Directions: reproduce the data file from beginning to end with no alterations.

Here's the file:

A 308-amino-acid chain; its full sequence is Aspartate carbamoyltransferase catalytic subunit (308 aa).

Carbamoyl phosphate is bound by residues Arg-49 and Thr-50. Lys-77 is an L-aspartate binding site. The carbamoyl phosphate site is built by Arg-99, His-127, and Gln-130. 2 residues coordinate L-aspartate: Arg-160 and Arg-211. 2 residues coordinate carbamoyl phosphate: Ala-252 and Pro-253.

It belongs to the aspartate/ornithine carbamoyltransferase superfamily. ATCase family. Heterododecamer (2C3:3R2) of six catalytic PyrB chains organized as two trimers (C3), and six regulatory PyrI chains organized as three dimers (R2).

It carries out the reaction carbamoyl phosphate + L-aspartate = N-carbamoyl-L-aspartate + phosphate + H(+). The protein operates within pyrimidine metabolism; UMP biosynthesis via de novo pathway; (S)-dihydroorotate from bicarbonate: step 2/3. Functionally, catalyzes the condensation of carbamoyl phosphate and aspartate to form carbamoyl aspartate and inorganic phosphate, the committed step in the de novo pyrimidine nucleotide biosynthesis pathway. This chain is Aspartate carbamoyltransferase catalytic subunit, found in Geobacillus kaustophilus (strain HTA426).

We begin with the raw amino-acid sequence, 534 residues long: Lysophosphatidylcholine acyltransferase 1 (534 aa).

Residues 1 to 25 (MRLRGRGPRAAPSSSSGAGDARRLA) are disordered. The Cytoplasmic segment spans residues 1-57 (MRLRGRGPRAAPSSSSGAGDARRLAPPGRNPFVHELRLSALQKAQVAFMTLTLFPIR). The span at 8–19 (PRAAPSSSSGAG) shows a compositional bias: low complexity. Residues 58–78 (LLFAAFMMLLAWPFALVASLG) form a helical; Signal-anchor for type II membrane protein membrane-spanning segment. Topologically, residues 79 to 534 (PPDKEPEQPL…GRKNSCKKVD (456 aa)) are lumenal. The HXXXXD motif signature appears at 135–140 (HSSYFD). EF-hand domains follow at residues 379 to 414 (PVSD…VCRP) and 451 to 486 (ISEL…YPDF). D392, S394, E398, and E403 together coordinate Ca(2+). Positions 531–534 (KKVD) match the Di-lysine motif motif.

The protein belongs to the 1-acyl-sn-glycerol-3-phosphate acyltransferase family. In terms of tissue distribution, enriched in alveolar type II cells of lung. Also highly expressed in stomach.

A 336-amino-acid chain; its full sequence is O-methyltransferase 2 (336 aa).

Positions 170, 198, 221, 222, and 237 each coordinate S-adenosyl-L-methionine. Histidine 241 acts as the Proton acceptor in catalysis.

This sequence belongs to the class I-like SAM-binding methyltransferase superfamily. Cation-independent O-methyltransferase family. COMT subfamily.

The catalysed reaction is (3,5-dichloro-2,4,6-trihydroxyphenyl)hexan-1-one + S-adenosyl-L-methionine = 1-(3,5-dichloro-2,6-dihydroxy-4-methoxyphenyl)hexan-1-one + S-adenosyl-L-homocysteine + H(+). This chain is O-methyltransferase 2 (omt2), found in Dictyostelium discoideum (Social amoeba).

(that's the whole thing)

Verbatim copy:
A 308-amino-acid chain; its full sequence is Aspartate carbamoyltransferase catalytic subunit (308 aa).

Carbamoyl phosphate is bound by residues Arg-49 and Thr-50. Lys-77 is an L-aspartate binding site. The carbamoyl phosphate site is built by Arg-99, His-127, and Gln-130. 2 residues coordinate L-aspartate: Arg-160 and Arg-211. 2 residues coordinate carbamoyl phosphate: Ala-252 and Pro-253.

It belongs to the aspartate/ornithine carbamoyltransferase superfamily. ATCase family. Heterododecamer (2C3:3R2) of six catalytic PyrB chains organized as two trimers (C3), and six regulatory PyrI chains organized as three dimers (R2).

It carries out the reaction carbamoyl phosphate + L-aspartate = N-carbamoyl-L-aspartate + phosphate + H(+). The protein operates within pyrimidine metabolism; UMP biosynthesis via de novo pathway; (S)-dihydroorotate from bicarbonate: step 2/3. Functionally, catalyzes the condensation of carbamoyl phosphate and aspartate to form carbamoyl aspartate and inorganic phosphate, the committed step in the de novo pyrimidine nucleotide biosynthesis pathway. This chain is Aspartate carbamoyltransferase catalytic subunit, found in Geobacillus kaustophilus (strain HTA426).

We begin with the raw amino-acid sequence, 534 residues long: Lysophosphatidylcholine acyltransferase 1 (534 aa).

Residues 1 to 25 (MRLRGRGPRAAPSSSSGAGDARRLA) are disordered. The Cytoplasmic segment spans residues 1-57 (MRLRGRGPRAAPSSSSGAGDARRLAPPGRNPFVHELRLSALQKAQVAFMTLTLFPIR). The span at 8–19 (PRAAPSSSSGAG) shows a compositional bias: low complexity. Residues 58–78 (LLFAAFMMLLAWPFALVASLG) form a helical; Signal-anchor for type II membrane protein membrane-spanning segment. Topologically, residues 79 to 534 (PPDKEPEQPL…GRKNSCKKVD (456 aa)) are lumenal. The HXXXXD motif signature appears at 135–140 (HSSYFD). EF-hand domains follow at residues 379 to 414 (PVSD…VCRP) and 451 to 486 (ISEL…YPDF). D392, S394, E398, and E403 together coordinate Ca(2+). Positions 531–534 (KKVD) match the Di-lysine motif motif.

The protein belongs to the 1-acyl-sn-glycerol-3-phosphate acyltransferase family. In terms of tissue distribution, enriched in alveolar type II cells of lung. Also highly expressed in stomach.

A 336-amino-acid chain; its full sequence is O-methyltransferase 2 (336 aa).

Positions 170, 198, 221, 222, and 237 each coordinate S-adenosyl-L-methionine. Histidine 241 acts as the Proton acceptor in catalysis.

This sequence belongs to the class I-like SAM-binding methyltransferase superfamily. Cation-independent O-methyltransferase family. COMT subfamily.

The catalysed reaction is (3,5-dichloro-2,4,6-trihydroxyphenyl)hexan-1-one + S-adenosyl-L-methionine = 1-(3,5-dichloro-2,6-dihydroxy-4-methoxyphenyl)hexan-1-one + S-adenosyl-L-homocysteine + H(+). This chain is O-methyltransferase 2 (omt2), found in Dictyostelium discoideum (Social amoeba).